Please reconsider how hard you are being on yourself, and consider our best tools are very prone to error and our best insulin is no awesome substitute for the real thing.

I hit 6.2% to 6.8% for the last 10 years, mostly due to testing and my pump.

please also let us know how you are doing.

That’s great news about your A1C and overall T1D management. Obviously, so far you’ve found a regiment that suits you.

That being said, I’d suggest that you at least consider and investigate the use of either or both a CGM and insulin pump. (NB: I’ve been using the Omnipod for well over a decade and the Dexcom G6 for several months). In particular, I suggest you look into the Omnipod, especially since you mentioned that you are active. As a competitive athlete and generally active person (swim, bike, gym, hike, kayak) I find that the combination of pump and CGM better enable my activities, rather than hinder them in any way. The convenience of not having to stop and test (or worse, in my kayak NOT having been able to test) and always know my blood sugar levels, means that I can focus on the activity and not guess or worry about my levels. Similarly, at work, I no longer have to escape to take a shot or test. It’s easier for me to carry the PDM and CGM receiver.

Sure there are pros and cons. No technology is infallible, and you need to be mindful about how and where you attach the devices, and how you use them. Most importantly, these are tools to assist you in managing the disease, and must be used accordingly.

Not having to use syringes has been a godsend and I also don’t miss pricking my fingers multiple times a day. The fact that I can adjust both basal and bolus dosages intra-day to account for diet and exercise regimens has made it much easier for me to manage my activities. My last A1C was 6.1, and for most of my life, mine generally run less than 6.5. Yes, I was able to manage this prior to my having the pump and CGM, but having these tools has made it easier for me to understand how my body reacts to the combination of diet and exercise, and therefore successfully manage my diabetes.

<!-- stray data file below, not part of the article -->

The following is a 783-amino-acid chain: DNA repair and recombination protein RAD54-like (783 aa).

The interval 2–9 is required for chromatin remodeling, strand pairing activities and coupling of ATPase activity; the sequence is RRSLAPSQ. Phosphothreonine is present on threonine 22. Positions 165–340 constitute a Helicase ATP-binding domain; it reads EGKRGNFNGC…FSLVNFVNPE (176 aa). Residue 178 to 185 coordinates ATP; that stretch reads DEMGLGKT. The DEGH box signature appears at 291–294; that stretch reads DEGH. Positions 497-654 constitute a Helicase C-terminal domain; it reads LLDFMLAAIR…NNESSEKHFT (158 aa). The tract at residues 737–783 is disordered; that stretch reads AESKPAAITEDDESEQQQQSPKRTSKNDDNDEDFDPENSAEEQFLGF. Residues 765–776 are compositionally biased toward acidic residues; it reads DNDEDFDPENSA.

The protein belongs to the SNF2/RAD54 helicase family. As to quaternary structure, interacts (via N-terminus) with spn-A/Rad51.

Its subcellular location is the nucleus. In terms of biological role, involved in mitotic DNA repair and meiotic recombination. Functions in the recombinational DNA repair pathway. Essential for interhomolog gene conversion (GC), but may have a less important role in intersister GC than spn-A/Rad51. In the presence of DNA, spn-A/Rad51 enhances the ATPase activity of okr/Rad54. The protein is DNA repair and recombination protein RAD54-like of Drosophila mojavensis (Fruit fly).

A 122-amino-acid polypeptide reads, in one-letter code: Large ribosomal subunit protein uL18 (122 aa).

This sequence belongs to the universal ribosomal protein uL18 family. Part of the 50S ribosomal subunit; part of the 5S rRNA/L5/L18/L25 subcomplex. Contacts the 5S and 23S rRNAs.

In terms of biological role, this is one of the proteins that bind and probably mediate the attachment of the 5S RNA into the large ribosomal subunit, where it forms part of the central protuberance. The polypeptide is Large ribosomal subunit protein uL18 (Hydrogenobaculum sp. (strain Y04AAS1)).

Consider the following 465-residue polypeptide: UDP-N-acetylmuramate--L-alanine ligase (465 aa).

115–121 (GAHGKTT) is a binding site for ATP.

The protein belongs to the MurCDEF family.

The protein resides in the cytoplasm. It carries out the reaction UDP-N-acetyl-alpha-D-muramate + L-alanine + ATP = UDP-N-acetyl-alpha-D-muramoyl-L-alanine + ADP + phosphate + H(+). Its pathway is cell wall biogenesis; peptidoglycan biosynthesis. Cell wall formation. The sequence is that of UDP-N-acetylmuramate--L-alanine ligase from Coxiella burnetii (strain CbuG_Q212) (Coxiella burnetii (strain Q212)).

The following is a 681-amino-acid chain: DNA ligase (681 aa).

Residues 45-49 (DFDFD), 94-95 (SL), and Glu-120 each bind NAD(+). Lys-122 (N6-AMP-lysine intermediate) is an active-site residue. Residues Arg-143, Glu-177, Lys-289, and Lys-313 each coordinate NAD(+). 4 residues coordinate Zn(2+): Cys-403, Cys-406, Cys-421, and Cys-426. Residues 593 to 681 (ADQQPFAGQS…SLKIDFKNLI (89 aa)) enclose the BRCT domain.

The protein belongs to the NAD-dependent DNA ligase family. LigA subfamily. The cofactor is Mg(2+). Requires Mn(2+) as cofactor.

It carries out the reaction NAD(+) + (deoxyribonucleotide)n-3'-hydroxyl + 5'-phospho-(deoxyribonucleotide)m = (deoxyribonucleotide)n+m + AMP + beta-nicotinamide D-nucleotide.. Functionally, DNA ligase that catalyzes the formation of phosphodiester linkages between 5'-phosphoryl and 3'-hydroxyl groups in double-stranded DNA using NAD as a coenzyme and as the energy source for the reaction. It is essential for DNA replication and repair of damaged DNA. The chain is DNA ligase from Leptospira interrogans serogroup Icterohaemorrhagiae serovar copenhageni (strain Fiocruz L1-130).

Best wishes.

Hello i have been usimg the dexcom g5 for about a year and i love it it helps me manage my sugars way better than when before i had it im also not on a pump im too afraid of it messing up while im sleeping and give me too mucn and end up dead or something lol i have heard thoigh that they make wireless pumps now u could look into thst as well good luck

Yes, absolutely you’ll have blood sugar fluctuations from hormone changes as you go into perimenopause. I researched online any info I could find on the subject of T1 and high sugars from “the changes”, there’s very little out there, and after talking to two other T1 friends who had the same scenerio as me I finally understood. As your estrogen goes down at times, that will cause insulin resistance. As your estrogen/progesterone goes up, you’ll have insulin sensitivity, hence Blood sugar drops. I use a Medtronic pump & Libre CGM. I was finger testing every hour to catch the erratic fluctuations, I finally started using the Libre last year. It’s a matter of testing very often to stay ahead of changes; using a pump is ideal because I changed my basal drips rates much higher for when it was needed along with a bolus to get highs back down. My two friends were able to use hormone therapy to even out their blood sugars during their time of change. That’s the ideal fix, but not for me with past breast cancer , so it’s daily highs and constant checking with my Libre. I hope this helps because it’s so frustrating when past years have gone so well and then you can’t seem to have a rhyme or rhythm anymore to your control. I am 56, was diagnosed at 29, on shots for 10 yrs, went to a pump, and now also on Libre the past year